Personal reflections on the bishops and the Government

The Bishops, the Government and the Sacraments

I was quite surprised, indeed taken aback, when bishops first announced that they were going to ignore medical and governmental directives, and begin to celebrate the sacraments of First Communion and Confirmation. 

The fact that among the early ones out of the traps were Elphin, Waterford and Meath made it a little less surprising. They would typically be the ones on the more conservative end of the hierarchy, and, especially with Elphin and Waterford, with a tendency to go it alone.

I believed from the beginning that it was a big mistake. To ignore official advice, and to begin celebrating events that potentially could put peoples’ health at risk, and could give cover to more extreme elements in our society, didn’t seem like a sensible thing for bishops to do.

The situation changed significantly when Dermot Farrell, Archbishop of Dublin, entered the fray in support of the others. A few things I observed about his statement. It was quite confrontational, seeming to want to provoke direct conflict with the government. That was even more strange when, having told his priests that they could begin to celebrate the sacraments in their parishes, he went on to say that his preference would be to wait until September or October. This seemed to be in agreement with what the medical and civil authorities were asking the Church to do. So, what exactly was this dispute about, what was the precise issue? There was, I think, a clue in the language he used. He referred to what he called ‘the Merrion bash’. That was, I thought, the sort of language that would be normal for an opposition politician, or for some media commentators, but didn’t seem to me to be appropriate for someone in his position. 

He complained about not being consulted, that the Church was not being treated with the respect it deserved. In my view that was a very unwise line to take. After all, he is a senior figure in an institution that has dominated, and to a large extent controlled, Irish life for most of the last century. It made him sound that he was piqued that he no longer had that power and control. Also, that same institution doesn’t have a great record in consulting people. It is a pyramidal structure, completely controlled by male clergy. Nobody else has any say in decision making, least of all women. So maybe Church authorities are not in a great position to complain about lack of consultation.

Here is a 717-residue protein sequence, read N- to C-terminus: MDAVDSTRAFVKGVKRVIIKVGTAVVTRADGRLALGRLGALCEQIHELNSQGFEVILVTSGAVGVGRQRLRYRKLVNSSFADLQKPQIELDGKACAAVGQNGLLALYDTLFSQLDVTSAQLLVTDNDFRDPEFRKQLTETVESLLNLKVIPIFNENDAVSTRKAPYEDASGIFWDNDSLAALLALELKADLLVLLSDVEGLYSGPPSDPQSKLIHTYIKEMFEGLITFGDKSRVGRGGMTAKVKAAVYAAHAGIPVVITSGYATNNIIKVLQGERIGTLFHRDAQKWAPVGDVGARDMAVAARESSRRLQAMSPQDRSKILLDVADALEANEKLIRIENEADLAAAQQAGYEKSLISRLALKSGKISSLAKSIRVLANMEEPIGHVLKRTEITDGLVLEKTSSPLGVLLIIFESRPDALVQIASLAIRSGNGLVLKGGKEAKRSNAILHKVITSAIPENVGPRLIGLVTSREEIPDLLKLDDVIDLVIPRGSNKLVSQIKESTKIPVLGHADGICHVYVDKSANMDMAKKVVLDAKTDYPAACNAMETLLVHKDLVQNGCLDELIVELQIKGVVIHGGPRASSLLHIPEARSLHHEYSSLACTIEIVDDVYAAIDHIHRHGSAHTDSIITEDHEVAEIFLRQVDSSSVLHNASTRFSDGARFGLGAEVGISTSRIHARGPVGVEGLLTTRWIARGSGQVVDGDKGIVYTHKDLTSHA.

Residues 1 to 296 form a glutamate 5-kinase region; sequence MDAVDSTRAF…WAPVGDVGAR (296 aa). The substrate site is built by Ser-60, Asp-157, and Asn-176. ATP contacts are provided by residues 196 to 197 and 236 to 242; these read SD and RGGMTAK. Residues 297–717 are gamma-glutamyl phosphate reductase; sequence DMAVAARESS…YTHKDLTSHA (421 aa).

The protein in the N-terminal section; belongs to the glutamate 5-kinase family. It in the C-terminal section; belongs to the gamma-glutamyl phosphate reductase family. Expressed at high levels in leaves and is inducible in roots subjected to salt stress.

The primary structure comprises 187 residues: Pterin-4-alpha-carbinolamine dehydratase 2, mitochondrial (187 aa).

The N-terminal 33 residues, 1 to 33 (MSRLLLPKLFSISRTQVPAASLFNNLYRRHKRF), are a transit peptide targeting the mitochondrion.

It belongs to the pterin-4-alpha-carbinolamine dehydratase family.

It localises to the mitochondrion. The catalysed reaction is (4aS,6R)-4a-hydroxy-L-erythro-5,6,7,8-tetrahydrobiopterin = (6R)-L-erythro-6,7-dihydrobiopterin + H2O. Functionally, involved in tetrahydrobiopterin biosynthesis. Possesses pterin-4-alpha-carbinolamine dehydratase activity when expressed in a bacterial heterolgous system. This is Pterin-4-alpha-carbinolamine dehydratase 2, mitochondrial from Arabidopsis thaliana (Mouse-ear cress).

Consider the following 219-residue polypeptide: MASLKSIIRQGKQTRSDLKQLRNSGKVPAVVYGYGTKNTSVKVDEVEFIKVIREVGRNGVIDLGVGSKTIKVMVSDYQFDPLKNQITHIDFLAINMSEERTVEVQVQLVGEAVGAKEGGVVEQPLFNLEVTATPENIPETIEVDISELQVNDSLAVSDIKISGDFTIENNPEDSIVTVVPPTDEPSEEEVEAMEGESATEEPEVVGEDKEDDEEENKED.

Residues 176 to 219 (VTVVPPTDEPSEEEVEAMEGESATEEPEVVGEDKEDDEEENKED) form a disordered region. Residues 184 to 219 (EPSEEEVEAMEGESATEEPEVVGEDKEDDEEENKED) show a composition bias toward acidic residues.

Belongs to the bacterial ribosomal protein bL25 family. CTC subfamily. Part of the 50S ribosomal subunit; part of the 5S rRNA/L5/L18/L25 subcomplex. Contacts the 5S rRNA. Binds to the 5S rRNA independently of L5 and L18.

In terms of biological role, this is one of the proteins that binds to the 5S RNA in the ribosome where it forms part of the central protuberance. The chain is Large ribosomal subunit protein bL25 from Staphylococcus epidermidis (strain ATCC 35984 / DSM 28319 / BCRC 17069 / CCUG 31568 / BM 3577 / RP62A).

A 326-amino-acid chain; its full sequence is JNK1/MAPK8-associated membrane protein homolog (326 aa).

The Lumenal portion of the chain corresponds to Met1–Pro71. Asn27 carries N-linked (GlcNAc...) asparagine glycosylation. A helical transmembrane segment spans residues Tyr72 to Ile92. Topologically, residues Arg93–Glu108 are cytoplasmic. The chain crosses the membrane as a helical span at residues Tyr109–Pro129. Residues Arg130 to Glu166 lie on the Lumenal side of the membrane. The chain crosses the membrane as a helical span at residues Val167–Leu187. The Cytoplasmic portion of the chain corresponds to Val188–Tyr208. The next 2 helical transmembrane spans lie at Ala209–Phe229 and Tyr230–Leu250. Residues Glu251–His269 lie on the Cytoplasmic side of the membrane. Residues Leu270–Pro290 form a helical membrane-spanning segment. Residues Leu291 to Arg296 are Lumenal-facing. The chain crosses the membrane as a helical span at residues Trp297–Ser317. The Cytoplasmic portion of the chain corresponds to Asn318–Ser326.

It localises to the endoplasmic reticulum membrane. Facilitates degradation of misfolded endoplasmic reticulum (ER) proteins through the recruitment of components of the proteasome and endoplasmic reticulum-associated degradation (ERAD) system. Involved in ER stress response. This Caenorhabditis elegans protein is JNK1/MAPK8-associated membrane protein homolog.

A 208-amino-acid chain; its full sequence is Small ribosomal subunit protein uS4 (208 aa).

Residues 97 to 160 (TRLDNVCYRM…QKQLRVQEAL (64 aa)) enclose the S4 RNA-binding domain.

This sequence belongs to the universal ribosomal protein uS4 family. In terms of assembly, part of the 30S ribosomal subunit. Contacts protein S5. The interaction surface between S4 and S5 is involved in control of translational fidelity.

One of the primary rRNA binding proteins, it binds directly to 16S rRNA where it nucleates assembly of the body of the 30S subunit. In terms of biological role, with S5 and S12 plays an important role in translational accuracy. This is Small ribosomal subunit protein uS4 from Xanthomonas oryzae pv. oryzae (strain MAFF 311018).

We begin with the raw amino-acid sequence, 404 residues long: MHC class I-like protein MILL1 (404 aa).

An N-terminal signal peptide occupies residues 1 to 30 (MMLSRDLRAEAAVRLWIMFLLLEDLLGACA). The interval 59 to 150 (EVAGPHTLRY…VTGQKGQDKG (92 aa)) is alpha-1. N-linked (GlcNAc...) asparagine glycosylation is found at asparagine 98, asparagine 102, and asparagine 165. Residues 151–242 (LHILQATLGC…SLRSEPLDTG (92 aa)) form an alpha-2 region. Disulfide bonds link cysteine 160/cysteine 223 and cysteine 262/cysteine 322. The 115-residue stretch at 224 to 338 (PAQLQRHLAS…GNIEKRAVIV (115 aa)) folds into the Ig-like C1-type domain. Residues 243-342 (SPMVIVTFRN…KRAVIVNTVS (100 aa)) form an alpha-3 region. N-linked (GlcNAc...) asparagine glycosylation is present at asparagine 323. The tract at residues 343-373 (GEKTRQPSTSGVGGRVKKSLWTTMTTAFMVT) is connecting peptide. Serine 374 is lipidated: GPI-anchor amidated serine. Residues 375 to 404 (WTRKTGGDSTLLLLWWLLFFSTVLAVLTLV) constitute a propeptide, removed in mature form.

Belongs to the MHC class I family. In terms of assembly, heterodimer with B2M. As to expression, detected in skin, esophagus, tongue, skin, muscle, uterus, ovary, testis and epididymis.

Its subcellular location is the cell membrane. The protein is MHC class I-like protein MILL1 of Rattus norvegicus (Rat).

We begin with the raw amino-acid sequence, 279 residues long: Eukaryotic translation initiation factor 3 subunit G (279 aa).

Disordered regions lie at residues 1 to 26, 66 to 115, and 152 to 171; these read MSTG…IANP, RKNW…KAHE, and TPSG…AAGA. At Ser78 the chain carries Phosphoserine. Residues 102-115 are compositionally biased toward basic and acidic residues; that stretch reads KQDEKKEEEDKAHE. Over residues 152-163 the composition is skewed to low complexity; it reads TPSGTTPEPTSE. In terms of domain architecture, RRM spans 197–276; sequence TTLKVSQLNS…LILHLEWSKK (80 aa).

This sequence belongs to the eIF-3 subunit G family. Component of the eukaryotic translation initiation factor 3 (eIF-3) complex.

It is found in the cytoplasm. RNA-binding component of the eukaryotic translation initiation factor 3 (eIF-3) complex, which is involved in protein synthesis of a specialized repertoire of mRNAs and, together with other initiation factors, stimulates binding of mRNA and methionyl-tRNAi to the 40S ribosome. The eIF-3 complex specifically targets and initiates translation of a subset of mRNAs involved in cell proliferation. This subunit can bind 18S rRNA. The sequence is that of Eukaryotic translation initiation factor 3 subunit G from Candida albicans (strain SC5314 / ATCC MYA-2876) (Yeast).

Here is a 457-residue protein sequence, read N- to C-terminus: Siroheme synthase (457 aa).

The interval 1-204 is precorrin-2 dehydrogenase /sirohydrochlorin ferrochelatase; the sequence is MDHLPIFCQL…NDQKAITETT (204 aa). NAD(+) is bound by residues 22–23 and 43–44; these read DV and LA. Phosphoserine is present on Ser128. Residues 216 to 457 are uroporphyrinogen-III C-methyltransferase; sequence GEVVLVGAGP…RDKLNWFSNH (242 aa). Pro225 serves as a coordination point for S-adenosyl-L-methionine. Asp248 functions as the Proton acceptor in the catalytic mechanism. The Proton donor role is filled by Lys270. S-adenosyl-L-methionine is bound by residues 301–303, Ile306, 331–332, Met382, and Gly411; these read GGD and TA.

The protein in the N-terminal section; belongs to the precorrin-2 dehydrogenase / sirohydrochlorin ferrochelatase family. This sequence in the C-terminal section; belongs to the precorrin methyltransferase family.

So now it has become an open battle between the bishops and the government. There are indications as I write that the government, which is fairly weak, might concede and give the bishops what they are looking for. In which case they will have won the battle, but, I believe, will decidedly lose the war. The Church still controls the management of the great majority of schools, and teaching the faith and preparing for the sacraments is being done in the schools. This cannot last. I would love if the bishops would be proactive, and move on handing over the schools to the state, and relocating instruction in the faith and preparation for the sacraments to family and parish level. But the indications from this dispute are that they are going to hold on to their power and control in education for as long as they can. This again, I believe, is a major mistake.

My last point, and the one I have mostly focused on in my media interventions over the past few days, is that the present way of celebrating First Communion and Confirmation leaves a lot to be desired. And that is a fact that almost everyone accepts, but the bishops do not seem to recognise. The large majority of the parents of today’s candidates for these sacraments are not committed to the Catholic faith, or to attendance at church. And the celebration of the sacraments is often followed by a major social event, and the collection of substantial amounts of money by the young person. I think it is fair to say that the spiritual dimension of these events is minuscule, or non-existent, for most of those who take part. This only serves to trivialise, even demean, the sacraments. If I was a bishop I definitely would not be fighting with the government for the right to perform these ceremonies. I would be glad to see them abolished, and replaced by a preparation done in the parish and family, which would involve only those who really believed. This is especially true of the sacrament of Confirmation. That sacrament is meant to be the occasion on which a person, having reached the stage in life when they can make personal decisions, would commit themselves to living the Christian life. How could anyone say that what happens in our churches at a confirmation ceremony with a class of eleven and twelve year olds bears any semblance of that? It doesn’t.

So there are a lot of issues around these sacraments that urgently need to be attended to by Church authorities, and would be much more fruitful than provoking confrontations with medical and civil authorities.